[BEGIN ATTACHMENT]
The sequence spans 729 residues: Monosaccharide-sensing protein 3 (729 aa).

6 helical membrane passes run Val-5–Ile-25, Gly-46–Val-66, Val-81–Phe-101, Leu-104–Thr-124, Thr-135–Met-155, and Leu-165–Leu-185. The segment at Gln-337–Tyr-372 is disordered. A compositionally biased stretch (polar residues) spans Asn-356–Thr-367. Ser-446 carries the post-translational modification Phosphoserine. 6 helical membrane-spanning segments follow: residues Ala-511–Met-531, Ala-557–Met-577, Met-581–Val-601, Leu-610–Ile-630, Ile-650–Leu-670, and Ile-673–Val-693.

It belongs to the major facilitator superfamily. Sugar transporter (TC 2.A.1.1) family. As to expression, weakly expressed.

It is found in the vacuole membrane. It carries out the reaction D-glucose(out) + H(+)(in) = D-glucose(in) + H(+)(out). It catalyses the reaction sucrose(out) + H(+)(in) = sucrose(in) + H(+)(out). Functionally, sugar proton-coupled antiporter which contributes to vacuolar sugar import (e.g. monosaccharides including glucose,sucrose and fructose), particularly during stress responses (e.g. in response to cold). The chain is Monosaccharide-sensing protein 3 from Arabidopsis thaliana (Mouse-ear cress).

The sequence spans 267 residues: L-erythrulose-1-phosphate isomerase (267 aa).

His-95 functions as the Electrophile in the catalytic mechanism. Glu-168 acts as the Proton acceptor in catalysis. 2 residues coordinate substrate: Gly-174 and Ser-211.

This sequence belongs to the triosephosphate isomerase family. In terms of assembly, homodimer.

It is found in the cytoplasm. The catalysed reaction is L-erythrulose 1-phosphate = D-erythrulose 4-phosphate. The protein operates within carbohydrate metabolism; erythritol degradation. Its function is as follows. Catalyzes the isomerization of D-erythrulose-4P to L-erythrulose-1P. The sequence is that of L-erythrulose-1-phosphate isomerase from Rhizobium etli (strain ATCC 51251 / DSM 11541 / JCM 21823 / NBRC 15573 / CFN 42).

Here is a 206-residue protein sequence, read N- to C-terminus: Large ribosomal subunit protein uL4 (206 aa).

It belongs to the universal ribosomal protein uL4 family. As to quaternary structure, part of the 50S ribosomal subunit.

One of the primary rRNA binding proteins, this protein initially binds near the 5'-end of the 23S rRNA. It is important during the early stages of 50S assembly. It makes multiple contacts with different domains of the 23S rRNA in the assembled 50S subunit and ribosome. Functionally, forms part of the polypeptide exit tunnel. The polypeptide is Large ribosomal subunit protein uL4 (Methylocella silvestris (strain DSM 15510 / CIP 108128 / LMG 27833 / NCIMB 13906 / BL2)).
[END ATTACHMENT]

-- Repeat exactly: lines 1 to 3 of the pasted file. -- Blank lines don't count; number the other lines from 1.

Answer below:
The sequence spans 729 residues: Monosaccharide-sensing protein 3 (729 aa).

6 helical membrane passes run Val-5–Ile-25, Gly-46–Val-66, Val-81–Phe-101, Leu-104–Thr-124, Thr-135–Met-155, and Leu-165–Leu-185. The segment at Gln-337–Tyr-372 is disordered. A compositionally biased stretch (polar residues) spans Asn-356–Thr-367. Ser-446 carries the post-translational modification Phosphoserine. 6 helical membrane-spanning segments follow: residues Ala-511–Met-531, Ala-557–Met-577, Met-581–Val-601, Leu-610–Ile-630, Ile-650–Leu-670, and Ile-673–Val-693.

It belongs to the major facilitator superfamily. Sugar transporter (TC 2.A.1.1) family. As to expression, weakly expressed.